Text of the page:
A Jharkhand village where ‘evil spirit’ ruins daughters’ marriage

  • Subhash Mishra and Saurav Roy, Hindustan Times, Ranchi
  • Updated: Jan 04, 2016 16:45 IST
Mauzama Firdosh, the president of Ladli self-help group, has constituted groups of estranged women residing near the graveyard at Bhuli E-block in Dhanbad. (HT Photo)

Residents at a village in Dhanbad blame an evil spirit for the ill-fate of their daughters’ married life.

Sarita Singh (35), a resident of E block in Bhuli township around 10km from Dhanbad headquarters, was married to man from Balia in Uttar Pradesh in 2000, but after three years, she returned to her father’s home failing to adjust with her in-laws.

While the lawyers suggest that any woman facing similar problems should consult a marriage counsellor and patch up with in-laws and husband, Sarita feels her marital problems can’t be solved through counselling.

“I don’t know why I couldn’t adjust with my in-laws. Some evil spirit got into my way,” said Sarita, adding that her differences with her in-laws widened after she gave birth to a daughter.

Sarita is not alone. One out of every 10 women from the E Block at Bhuli is estranged and curses the evil spirit of one Mohabir for it. The elderly claim that the colony was built on a graveyard and Mohabir, who happened to be its caretaker, was opposed to the construction.

When Bharat Coking Coal Limited had acquired the land in 1972 for construction of quarters for the miners, Mohabir had put a curse on the girls that staying in these quarters they would never be happily married, the villagers say.

“Mohabir had a daughter whose marriage was postponed due to the sudden acquirement of land by the BCCL. His spirit is avenging his daughter’s loss,” said Shahid Ali, a retired miner of BCCL.

Yashmin Khatoon, Isharat Parween and Sarajaha, too, returned to their fathers’ quarters just three or four years after their marriages, Ali said.

Gaytri Devi was married to a resident of Gaya (Bihar) in 1980 but after seven years she returned to her father’s house.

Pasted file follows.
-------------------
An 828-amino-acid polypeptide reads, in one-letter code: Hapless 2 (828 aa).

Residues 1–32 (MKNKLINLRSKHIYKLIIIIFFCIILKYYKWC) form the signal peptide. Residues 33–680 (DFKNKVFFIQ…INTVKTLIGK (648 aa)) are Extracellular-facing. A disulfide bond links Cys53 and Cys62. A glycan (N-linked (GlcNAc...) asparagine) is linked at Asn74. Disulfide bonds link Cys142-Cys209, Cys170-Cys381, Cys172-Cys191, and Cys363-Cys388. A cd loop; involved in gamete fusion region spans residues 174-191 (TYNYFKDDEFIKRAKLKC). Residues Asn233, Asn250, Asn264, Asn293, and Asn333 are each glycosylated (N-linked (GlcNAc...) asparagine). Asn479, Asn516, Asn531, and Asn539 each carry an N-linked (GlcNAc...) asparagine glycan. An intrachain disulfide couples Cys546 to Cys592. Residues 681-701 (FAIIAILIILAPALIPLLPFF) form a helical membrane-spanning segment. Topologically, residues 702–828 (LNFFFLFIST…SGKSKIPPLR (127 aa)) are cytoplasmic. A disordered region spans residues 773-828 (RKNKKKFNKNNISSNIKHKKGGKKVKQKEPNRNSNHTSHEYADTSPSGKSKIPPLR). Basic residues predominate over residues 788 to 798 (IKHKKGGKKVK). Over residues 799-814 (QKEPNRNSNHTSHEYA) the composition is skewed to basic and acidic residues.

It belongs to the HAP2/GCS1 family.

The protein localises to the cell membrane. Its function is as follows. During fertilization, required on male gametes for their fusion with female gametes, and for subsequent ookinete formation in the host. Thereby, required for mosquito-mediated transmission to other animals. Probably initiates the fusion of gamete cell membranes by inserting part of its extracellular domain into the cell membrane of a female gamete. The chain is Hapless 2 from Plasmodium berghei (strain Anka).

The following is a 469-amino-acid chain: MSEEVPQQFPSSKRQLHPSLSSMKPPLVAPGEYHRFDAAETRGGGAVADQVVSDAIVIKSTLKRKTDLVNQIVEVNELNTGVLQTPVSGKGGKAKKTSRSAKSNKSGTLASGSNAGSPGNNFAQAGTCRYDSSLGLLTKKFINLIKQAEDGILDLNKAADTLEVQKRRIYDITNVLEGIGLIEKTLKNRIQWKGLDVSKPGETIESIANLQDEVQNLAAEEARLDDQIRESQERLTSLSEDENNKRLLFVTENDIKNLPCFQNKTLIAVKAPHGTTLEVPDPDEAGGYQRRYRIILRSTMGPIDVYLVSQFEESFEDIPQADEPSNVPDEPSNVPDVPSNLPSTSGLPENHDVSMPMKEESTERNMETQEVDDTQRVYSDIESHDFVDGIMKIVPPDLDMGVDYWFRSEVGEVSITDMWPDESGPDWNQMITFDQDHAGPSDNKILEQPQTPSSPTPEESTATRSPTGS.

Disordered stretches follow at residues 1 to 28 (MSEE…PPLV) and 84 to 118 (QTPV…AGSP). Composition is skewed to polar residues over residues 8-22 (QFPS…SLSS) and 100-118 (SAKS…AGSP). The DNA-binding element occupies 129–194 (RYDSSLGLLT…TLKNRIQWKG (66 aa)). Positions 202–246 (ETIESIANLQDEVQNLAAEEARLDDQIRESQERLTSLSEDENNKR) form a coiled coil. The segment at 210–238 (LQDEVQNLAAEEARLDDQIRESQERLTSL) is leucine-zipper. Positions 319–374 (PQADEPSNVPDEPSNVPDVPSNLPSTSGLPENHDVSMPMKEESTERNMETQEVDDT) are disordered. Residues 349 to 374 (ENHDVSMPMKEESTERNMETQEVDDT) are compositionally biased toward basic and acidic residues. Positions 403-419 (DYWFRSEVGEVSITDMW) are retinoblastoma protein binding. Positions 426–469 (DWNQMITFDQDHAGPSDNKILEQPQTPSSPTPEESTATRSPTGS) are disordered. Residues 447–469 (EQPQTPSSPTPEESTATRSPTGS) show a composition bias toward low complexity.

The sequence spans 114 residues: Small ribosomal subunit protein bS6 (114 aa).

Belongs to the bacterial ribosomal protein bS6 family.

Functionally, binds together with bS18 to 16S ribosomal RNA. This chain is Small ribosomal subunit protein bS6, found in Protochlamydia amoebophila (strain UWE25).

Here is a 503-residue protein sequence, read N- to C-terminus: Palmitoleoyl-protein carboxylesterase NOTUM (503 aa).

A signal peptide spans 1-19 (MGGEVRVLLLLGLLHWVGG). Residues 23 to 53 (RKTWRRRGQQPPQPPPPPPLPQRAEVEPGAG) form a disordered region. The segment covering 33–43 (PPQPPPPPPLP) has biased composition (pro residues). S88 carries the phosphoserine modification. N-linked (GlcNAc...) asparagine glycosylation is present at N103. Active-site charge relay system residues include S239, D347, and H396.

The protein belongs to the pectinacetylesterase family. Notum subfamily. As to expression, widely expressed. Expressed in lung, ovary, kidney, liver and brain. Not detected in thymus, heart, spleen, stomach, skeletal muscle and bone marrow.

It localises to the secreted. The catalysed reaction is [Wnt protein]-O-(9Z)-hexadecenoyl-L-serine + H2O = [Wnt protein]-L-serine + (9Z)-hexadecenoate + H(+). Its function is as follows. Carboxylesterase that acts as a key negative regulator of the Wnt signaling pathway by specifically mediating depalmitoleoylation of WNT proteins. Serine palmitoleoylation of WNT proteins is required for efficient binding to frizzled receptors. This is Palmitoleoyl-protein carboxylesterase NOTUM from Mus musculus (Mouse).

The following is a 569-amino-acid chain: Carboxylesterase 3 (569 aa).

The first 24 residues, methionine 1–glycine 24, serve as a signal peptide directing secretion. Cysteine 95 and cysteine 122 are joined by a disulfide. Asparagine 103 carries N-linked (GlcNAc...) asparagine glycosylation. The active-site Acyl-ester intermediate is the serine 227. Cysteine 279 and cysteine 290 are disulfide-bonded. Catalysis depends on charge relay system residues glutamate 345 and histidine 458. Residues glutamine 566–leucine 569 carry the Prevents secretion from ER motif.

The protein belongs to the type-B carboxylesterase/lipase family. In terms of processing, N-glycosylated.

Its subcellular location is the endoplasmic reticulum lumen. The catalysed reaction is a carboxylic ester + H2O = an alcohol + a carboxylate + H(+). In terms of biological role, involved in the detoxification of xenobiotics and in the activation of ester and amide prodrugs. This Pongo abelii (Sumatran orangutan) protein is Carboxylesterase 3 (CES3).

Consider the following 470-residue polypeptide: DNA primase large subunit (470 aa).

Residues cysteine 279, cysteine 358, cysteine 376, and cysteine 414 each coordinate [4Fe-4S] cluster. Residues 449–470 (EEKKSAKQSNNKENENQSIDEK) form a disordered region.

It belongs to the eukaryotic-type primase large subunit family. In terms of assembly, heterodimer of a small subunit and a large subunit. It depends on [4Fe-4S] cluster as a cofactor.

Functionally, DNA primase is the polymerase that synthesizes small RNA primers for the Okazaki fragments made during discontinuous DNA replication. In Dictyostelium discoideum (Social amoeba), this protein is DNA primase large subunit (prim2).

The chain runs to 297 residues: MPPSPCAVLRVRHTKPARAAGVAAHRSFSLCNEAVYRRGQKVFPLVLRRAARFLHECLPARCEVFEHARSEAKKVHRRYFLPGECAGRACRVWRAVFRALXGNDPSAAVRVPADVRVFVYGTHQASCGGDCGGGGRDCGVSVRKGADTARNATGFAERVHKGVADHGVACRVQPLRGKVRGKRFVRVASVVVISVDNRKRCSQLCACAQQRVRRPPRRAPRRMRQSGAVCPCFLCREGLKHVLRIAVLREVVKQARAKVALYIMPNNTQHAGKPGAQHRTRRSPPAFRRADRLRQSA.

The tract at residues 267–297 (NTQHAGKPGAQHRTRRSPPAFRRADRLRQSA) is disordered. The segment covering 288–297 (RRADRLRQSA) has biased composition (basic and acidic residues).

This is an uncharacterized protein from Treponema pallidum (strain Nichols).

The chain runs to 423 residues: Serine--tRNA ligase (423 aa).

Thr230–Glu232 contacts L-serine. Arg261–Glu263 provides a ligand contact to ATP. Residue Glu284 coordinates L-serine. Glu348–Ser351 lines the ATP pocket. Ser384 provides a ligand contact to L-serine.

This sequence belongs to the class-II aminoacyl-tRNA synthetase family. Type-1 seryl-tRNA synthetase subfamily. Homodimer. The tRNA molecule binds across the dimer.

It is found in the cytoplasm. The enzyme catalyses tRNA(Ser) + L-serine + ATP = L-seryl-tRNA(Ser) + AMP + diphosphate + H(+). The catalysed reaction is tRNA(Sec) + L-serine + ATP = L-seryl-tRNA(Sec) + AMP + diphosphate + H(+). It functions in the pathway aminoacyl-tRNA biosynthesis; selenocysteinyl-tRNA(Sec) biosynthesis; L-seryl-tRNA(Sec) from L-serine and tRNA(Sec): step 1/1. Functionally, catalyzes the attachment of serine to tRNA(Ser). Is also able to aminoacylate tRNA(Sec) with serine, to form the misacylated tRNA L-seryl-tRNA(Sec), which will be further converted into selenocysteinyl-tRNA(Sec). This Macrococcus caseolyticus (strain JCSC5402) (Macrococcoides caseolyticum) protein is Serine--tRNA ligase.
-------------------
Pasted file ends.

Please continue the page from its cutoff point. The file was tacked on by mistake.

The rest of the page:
“There’s something wrong with this colony otherwise women of this area would not have returned to parents after marriage,” said Jagdish Paswan, a resident of sector -3 resident whose daughter Geeta, too, lives with him.

According Paswan, a retired BCCL miner, he married off his to a resident of Siwan district (Bihar) in 2000. But within two years she returned home.

Similarly, Seema Kumari of the same sector married to a resident of Kusum Behar colony in Dhanbad five years ago deserted her husband after one year.

Activist Ajay Jaiswal, president of Association for Social and Human Awareness (ASHA) said the superstition can only be curbed by educating the villagers.

“A few educated people are possibly exploiting the superstitious beliefs of the villagers for personal gains,” Jaiswal said.

Numbers of estranged women of this area is so high that a self help group (SHG), Ladli Swem Sahayta Samum, has been formed to make them self-reliant.

“Though we don’t believe in what the elderly say, there are many estranged women in the area,” said Mauzama Firdosh, president of the SHG, who, too, happens to be a divorcee.

Psychiatrists attribute the high number of divorced women to psychological barriers. “It’s possible that the girls do not want to solve their marital problems as they look at usual marital issues as paranormal happenings,” said head, department of clinical psychology at Ranchi Institute of Neuro Psychiatry and Allied Sciences.

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